Contributed by- Dr. Pooja Chaudhary
Our body is indeed the biggest and the most complex marvel of nature and bones are the very base of human structure. Bones are the unsung hero and anything related with bone health takes a back seat until the problem becomes really serious.
Most of us tend to take our bones for granted and do not pay the right amount of attention needed. Bones play such an essential role in our survival. Apart from providing a frame to the body, they also protect the vital organs (heart, brain) from injury and acts as a protective wall.
Bone is a living and growing tissue made up of:
- Collagen: It is a protein that provides a soft framework
- Calcium: It is a mineral that gives strength and hardness
Importance of bone health
A continuous process of formation of new bones and break down of the old bones goes on in our body. When we are young, our body makes new bones much faster than the breakdown of the old bones, hence increasing the bone mass. At the age of 30, most of us reach our peak bone mass and we start losing more bone than remodeled.
The most common bone problem that affects a majority of population worldwide is osteoporosis, a condition that causes bones to become weak and brittle due to various factors. It mostly depends on the how much bone mass we attain by the time we turn 30 and how rapidly we lose it.
Factors affecting the bone health
Some factors that can affect the bone health are:
- The amount of calcium in the diet
- Physical inactivity, sedentary lifestyle is one of the major cause of osteoporosis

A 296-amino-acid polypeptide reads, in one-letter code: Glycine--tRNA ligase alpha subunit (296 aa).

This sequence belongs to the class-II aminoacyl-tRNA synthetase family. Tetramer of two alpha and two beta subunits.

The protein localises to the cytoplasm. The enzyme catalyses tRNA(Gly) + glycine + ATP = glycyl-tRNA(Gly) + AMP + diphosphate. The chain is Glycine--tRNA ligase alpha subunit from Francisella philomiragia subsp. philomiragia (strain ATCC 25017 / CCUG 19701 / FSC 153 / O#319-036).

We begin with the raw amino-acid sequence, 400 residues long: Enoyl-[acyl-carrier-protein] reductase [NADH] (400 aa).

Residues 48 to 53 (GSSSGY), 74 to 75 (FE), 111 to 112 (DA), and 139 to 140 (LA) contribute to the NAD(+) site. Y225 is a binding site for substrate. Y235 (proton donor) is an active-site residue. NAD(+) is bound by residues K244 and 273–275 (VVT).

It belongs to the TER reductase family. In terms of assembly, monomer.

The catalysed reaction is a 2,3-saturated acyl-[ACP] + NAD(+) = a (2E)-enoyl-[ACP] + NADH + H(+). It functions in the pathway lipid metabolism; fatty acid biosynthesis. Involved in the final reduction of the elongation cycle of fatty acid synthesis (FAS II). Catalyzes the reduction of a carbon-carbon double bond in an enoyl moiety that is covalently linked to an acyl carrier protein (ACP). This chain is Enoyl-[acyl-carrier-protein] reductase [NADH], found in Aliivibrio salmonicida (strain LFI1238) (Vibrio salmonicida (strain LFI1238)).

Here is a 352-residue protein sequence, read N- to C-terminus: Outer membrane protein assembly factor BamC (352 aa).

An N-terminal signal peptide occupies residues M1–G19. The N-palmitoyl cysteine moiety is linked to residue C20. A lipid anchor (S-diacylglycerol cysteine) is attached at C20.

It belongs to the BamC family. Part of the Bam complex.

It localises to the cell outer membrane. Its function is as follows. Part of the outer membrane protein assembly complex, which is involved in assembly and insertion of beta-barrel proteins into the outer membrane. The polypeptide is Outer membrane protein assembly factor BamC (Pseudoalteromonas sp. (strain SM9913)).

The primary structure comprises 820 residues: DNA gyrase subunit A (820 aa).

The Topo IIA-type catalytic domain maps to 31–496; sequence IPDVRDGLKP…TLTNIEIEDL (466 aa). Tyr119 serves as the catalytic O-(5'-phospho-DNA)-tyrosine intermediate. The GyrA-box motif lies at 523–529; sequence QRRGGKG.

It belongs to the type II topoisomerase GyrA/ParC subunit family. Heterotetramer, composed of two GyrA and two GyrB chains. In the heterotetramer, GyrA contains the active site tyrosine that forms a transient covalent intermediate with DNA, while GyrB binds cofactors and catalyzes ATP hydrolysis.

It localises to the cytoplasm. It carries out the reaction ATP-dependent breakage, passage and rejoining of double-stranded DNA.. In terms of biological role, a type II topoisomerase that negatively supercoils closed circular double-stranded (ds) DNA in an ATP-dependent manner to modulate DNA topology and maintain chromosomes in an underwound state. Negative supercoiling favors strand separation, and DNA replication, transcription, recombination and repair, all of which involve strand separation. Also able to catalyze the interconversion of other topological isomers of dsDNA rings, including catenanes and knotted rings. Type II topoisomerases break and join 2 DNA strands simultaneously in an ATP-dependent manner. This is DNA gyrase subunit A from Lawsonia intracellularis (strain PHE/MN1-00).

- Tobacco and alcohol consumption
- Females are at a higher risk of suffering from osteoporosis then compared to men
- Bones become thinner and weak with age
- Hormone levels
- Suffering from eating disorder and other conditions
Our body requires calcium but does not produces any. Bones act as a reservoir for maintaining the calcium levels in the blood. If the body doesn’t get the required amount of calcium, it takes the calcium from our bones, making them weak and leading to adverse health outcomes like osteoporosis and osteopenia.
The recommended daily intake of calcium for men and women are:
|50 years and younger||1000mg|
|51 years and older||1200 mg|
|70 years and younger||1000mg|
|71 years and older||1200 mg|
Vitamin D is essential as it protects the bones by helping the body absorb calcium and also supports the muscles. Vitamin D deficiency can make the bones weak, making them prone to fracture easily.
The recommended daily intake of Vitamin D:
|Age||Women and Men|
|50 years and younger||400-800 International units (IU)|
|51 years and older||800-1000International units (IU)|
Keeping track of Calcium and Vitamin D levels
Calcium and Vitamin D work together in the body and protect our bones. Keeping a record of these two essential micronutrients is essential. It is done by getting a bone strength test, that includes
- Calcium total, serum test: This helps in measuring the total amount of calcium present in the blood.
- Vitamin D total -25 hydroxy test: This test is the best way to monitor Vitamin D levels in the body. It can be a valuable pointer for osteoporosis and rickets.
Calcium and vitamin D are important nutrients for the body and their deficiencies can cause various problems at all ages. Getting them checked on a regular basis can help in keeping a lot of problems at bay and having a healthy life.
Ways to keep the bone healthy
Bone strength can also be termed as the body’s resistance towards fracture. Thus it is essential to keep our bones healthy as strong bones mean a stronger you. Adding few simple steps in our daily routine can help in keeping the bones healthy and strong:
- Include plenty of calcium in the diet
- Focusing on vitamin D intake
- Regular exercising will help in keeping the bones healthy and slowing down the process of bone loss
- Avoid any substance abuse
- Don’t forget to have milk and milk based products in your daily diet
A healthy you starts with small and important precautions. So, make a healthy start today as it is always better to stay safe than sorry.
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